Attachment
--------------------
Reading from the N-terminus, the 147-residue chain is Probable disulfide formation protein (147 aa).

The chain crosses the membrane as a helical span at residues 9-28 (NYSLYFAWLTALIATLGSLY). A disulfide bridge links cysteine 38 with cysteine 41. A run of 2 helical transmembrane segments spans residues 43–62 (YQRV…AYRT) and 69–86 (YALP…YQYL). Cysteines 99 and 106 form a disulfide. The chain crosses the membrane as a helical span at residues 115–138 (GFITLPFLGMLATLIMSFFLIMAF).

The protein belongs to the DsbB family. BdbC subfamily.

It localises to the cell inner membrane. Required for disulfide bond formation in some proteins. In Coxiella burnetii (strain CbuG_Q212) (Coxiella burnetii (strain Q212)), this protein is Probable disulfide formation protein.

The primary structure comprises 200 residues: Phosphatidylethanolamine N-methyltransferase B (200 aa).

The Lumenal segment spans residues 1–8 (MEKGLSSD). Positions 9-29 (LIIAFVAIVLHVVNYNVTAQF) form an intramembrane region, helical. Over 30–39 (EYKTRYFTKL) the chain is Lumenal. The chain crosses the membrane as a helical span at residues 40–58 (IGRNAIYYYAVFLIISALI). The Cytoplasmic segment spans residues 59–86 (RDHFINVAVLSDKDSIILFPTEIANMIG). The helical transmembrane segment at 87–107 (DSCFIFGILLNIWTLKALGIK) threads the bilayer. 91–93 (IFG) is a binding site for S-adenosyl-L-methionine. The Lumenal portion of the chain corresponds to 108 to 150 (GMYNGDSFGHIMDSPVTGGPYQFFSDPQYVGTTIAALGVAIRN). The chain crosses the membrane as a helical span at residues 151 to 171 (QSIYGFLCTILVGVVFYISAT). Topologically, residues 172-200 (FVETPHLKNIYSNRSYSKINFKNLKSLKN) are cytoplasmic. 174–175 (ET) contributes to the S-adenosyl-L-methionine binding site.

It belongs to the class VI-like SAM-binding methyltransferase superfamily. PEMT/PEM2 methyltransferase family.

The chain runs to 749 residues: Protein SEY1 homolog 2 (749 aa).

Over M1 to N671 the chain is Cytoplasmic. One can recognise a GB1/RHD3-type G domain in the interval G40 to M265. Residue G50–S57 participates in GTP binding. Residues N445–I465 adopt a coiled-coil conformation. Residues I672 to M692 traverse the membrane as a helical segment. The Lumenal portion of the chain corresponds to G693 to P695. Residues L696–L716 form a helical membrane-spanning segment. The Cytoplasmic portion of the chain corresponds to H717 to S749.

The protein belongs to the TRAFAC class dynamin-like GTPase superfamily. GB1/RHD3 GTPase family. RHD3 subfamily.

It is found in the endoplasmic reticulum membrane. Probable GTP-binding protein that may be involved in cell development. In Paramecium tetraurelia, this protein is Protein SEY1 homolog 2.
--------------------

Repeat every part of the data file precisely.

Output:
Reading from the N-terminus, the 147-residue chain is Probable disulfide formation protein (147 aa).

The chain crosses the membrane as a helical span at residues 9-28 (NYSLYFAWLTALIATLGSLY). A disulfide bridge links cysteine 38 with cysteine 41. A run of 2 helical transmembrane segments spans residues 43–62 (YQRV…AYRT) and 69–86 (YALP…YQYL). Cysteines 99 and 106 form a disulfide. The chain crosses the membrane as a helical span at residues 115–138 (GFITLPFLGMLATLIMSFFLIMAF).

The protein belongs to the DsbB family. BdbC subfamily.

It localises to the cell inner membrane. Required for disulfide bond formation in some proteins. In Coxiella burnetii (strain CbuG_Q212) (Coxiella burnetii (strain Q212)), this protein is Probable disulfide formation protein.

The primary structure comprises 200 residues: Phosphatidylethanolamine N-methyltransferase B (200 aa).

The Lumenal segment spans residues 1–8 (MEKGLSSD). Positions 9-29 (LIIAFVAIVLHVVNYNVTAQF) form an intramembrane region, helical. Over 30–39 (EYKTRYFTKL) the chain is Lumenal. The chain crosses the membrane as a helical span at residues 40–58 (IGRNAIYYYAVFLIISALI). The Cytoplasmic segment spans residues 59–86 (RDHFINVAVLSDKDSIILFPTEIANMIG). The helical transmembrane segment at 87–107 (DSCFIFGILLNIWTLKALGIK) threads the bilayer. 91–93 (IFG) is a binding site for S-adenosyl-L-methionine. The Lumenal portion of the chain corresponds to 108 to 150 (GMYNGDSFGHIMDSPVTGGPYQFFSDPQYVGTTIAALGVAIRN). The chain crosses the membrane as a helical span at residues 151 to 171 (QSIYGFLCTILVGVVFYISAT). Topologically, residues 172-200 (FVETPHLKNIYSNRSYSKINFKNLKSLKN) are cytoplasmic. 174–175 (ET) contributes to the S-adenosyl-L-methionine binding site.

It belongs to the class VI-like SAM-binding methyltransferase superfamily. PEMT/PEM2 methyltransferase family.

The chain runs to 749 residues: Protein SEY1 homolog 2 (749 aa).

Over M1 to N671 the chain is Cytoplasmic. One can recognise a GB1/RHD3-type G domain in the interval G40 to M265. Residue G50–S57 participates in GTP binding. Residues N445–I465 adopt a coiled-coil conformation. Residues I672 to M692 traverse the membrane as a helical segment. The Lumenal portion of the chain corresponds to G693 to P695. Residues L696–L716 form a helical membrane-spanning segment. The Cytoplasmic portion of the chain corresponds to H717 to S749.

The protein belongs to the TRAFAC class dynamin-like GTPase superfamily. GB1/RHD3 GTPase family. RHD3 subfamily.

It is found in the endoplasmic reticulum membrane. Probable GTP-binding protein that may be involved in cell development. In Paramecium tetraurelia, this protein is Protein SEY1 homolog 2.